Can someone explain why in the current account and capital account a number which PROVIDES FOREIGN currency to the US has a plus sign (and a negative sign for the opposite)? If foreigners pay for our exports with USD, would this not be a receipt of USD? (buy USD to pay us) If so, why are exports a positive number in the current account representing a provision of FOREIGN currency? p.617-618 CFAI book 1 thanks a lot guys.

Hey, not sure if I remember this correctly but i’m fairly sure this should answer your question… Just simply follow your own writing where you capitalized “PROVIDE”… Exports for a country are when foreigners buy from our country, so you RECEIVE the currency…it is a positive Imports are a negative following the same logic…you are paying, therefore need to subtract the totals… isn’t this the same idea as with GDP where it’s X-M (where x = exports and m = imports)… Anyway this helps, not sure if it makes sense or is actually correct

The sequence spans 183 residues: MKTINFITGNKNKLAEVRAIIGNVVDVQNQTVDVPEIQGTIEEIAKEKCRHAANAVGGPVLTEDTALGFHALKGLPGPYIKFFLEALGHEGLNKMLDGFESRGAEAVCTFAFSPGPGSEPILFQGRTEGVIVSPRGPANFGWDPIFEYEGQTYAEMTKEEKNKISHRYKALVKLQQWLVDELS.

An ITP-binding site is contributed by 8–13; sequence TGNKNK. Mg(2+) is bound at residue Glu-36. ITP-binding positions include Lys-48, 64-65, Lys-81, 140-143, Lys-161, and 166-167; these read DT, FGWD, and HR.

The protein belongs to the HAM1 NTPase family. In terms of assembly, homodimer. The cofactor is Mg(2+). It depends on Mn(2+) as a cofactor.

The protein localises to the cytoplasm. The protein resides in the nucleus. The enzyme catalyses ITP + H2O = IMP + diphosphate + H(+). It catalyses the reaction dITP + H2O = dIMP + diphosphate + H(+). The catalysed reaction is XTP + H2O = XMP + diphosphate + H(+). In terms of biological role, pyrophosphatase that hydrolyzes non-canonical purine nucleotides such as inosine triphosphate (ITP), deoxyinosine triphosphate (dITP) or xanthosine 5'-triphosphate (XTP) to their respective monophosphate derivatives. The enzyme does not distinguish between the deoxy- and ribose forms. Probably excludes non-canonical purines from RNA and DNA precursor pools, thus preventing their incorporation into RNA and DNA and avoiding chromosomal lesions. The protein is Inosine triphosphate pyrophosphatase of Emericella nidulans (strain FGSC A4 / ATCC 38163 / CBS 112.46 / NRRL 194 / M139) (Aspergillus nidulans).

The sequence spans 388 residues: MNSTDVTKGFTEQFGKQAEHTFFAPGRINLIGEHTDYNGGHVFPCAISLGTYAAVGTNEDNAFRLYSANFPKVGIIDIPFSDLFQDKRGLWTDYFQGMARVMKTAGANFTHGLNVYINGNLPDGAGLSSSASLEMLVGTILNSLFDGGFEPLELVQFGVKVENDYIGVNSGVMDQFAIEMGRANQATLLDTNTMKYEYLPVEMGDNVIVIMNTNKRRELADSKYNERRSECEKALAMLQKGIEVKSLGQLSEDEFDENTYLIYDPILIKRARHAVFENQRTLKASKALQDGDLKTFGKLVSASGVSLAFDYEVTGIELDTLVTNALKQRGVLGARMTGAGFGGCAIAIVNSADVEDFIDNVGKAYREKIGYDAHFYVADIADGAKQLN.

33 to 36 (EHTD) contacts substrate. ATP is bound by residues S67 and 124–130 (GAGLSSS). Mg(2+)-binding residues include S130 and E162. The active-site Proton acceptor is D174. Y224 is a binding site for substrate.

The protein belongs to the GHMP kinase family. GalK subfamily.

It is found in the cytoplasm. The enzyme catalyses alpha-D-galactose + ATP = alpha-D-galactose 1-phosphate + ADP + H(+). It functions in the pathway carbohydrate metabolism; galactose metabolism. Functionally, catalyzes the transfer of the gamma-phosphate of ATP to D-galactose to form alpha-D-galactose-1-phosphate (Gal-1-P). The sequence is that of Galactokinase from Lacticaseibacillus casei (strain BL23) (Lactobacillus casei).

yeah, i follow the logic, but why would we receive foreign currency when X>M if people buying our exports pay us in domestic currency?

The way I understand trade is like this DC = USD and FC = all other currencies when you export you recieve FC and when you import you pay DC So when you have a surplus (X>M) then there is a net inflow of FC You enter into forward contracts to hedge the currency risk and convert the FC into DC.

Thanks Nomad, I see how that works. But, if we look on page 600 of the CFA text it says that we receive DC for exports…this is where I get confused

Say you live in Iceland and want to buy a GM car. To buy our exports you pay GM in USD, but first you must buy USD…we (think of “we” as “the country”) sell USD FOR foreign currency. When we SELL USD we are BUYING foreign currency. So our exports are ultimately a SOURCE of foreign currency. GM gets the USD that was PAID FOR with foreign currency. Hope this helps.